Art Journals

Recently, I've been making art journals. Making these little creations refreshes my soul. Wow, that sounds extraordinary, but really, that is the way it is. The freedom of making these - the process itself - is loads of fun and sets my mind in a place of timeless enjoyment. It has the feeling of when I was a little girl and I would play for hours with dolls - paper dolls, barbie dolls, baby dolls - yep, that's it - it's clearly like "playing." There are not many things we do as adults that give us that carefree sense of playing, but when we find it again - it is a gem. 

I begin by pulling out all kinds of papers - whatever colors and patterns strike my fancy. Then I go to my antique books and sheet music, letters, and vintage advertisements. Usually, a story starts to build when I'm looking through these things - maybe it's a lyric like, "sweetly, you sing to me" or "the sparrow found a home" that causes me to get a spark of inspiration. After this, and usually with the "rush" of the idea - I will pull out lots of fibers, buttons, vintage jewelry and found objects from my piles of collected stuff. 
It's beautiful how just holding these things in my hands causes the story to progress. Maybe with "the sparrow found a home" I will pick up a little antique key or a little vintage sparrow broach and those elements add to the story. I may come across small branches that remind me of a bird's nest, so I add those in somewhere. I begin to think of the scripture that says, "even the sparrow has found a home" and so then I begin to build the story around the idea of "home" and what that means to someone.

So then, I will sketch a little character that is pondering about "home" and the story builds. As I pick up the papers, the colors sing the right melody and I'm inspired to add the sheet music with the lyrics "sweetly, you sing to me." The fibers - the rich beautiful fibers (one of my most favorite things in the world) are then selected. The colors and even the very textures of the fibers seem to finish up the story - I may weave them or braid them as the threads of the story unify; I may leave them softly dangling in a whimsical way; I may even wrap them around the journal - something tangible that must be held in the hand to unlock the beauty of the journal's contents. Adding the fibers always feels to me like "icing on the cake" or the "last stroke of a composer's baton" or the "dancer's curtsy when the roses are thrown to her."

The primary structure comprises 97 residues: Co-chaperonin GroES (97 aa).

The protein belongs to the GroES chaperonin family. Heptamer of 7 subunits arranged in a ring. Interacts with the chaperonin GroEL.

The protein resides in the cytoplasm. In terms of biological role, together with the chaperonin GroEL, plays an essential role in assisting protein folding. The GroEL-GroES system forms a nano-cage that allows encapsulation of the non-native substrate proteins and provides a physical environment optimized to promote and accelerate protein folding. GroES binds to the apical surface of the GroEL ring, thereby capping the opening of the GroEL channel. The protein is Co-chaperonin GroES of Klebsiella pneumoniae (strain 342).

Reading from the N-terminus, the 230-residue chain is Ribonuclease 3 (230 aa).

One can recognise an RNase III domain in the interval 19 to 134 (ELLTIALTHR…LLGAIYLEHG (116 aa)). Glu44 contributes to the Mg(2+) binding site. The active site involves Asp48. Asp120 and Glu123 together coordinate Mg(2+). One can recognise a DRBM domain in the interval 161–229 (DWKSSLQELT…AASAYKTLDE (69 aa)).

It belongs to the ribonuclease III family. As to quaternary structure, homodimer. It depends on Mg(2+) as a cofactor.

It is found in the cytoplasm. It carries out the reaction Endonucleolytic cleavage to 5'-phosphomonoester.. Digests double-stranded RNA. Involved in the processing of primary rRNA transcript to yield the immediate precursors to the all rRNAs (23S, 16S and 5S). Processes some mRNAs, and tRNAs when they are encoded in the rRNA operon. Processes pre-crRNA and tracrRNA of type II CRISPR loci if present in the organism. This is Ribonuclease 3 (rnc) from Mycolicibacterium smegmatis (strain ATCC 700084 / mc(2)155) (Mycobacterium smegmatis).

I'm sure this sounds fanciful - and is. This is the pure whimsy I find in making these journals. Furthermore, the experience is evermore beautiful - it is actually transforming.  For me, the process of making art journals is like when you are a child playing and the story is no longer being constructed, but you actually become a part of the story. So in essence, I am the one who is like the sparrow who is promised a home; I am the one who has been given the key; I hear the sweet music; I begin to sing; I feel completion of this transformation in my mind, soul, and spirit as I tie on the last bits of fiber. My father, Papa God, is teaching me through play - the best way for a child to learn.

Isn't He wonderful?

And then, after all this fun and heart-warming joy -  I'm ready to share the story with someone else. Though it is an intangible experience - it is a spiritual reality. Someone is waiting who is also needing that kind of transformation.  Though it is simple - it is deep and profound.
It reminds me of life. We often have pieces of collected stuff - memories, words spoken and given, hopes, dreams, fears, relationships, etc. that are our collection of "stuff".  The messiness of all that comes together into purpose at the right times in our lives. If we take the time to listen and follow our heartful whims, something beautiful is created.

The idea that these journals become a part of someone's life as a piece of functional art is rewarding to me. They are not something to hang on a wall - they are to be touched, held and used. Perhaps they will hold someone's treasures of the heart, or family recipes, or notes about someone's music, or art, or relationships. Maybe a photo or two will get tucked in; maybe a flower given by a child, or a note from a friend; maybe a card from a lover; or a funeral paper from a loved one's passing.  These journals are destined to become a sort of  treasure-box of life. Though they are simple, they are also profoundly personal and deeply complex - isn't that the way of life?

Art – A Child's Strength and Shield

The LORD is my strength and my shield; my heart trusts in him, and I am helped. 
– Psalm 28:7
Recently, I had the joy of seeing art provide a safe place for a child in a difficult situation. Art is like that - when held in the right respect, it becomes more than a thing - it becomes a place.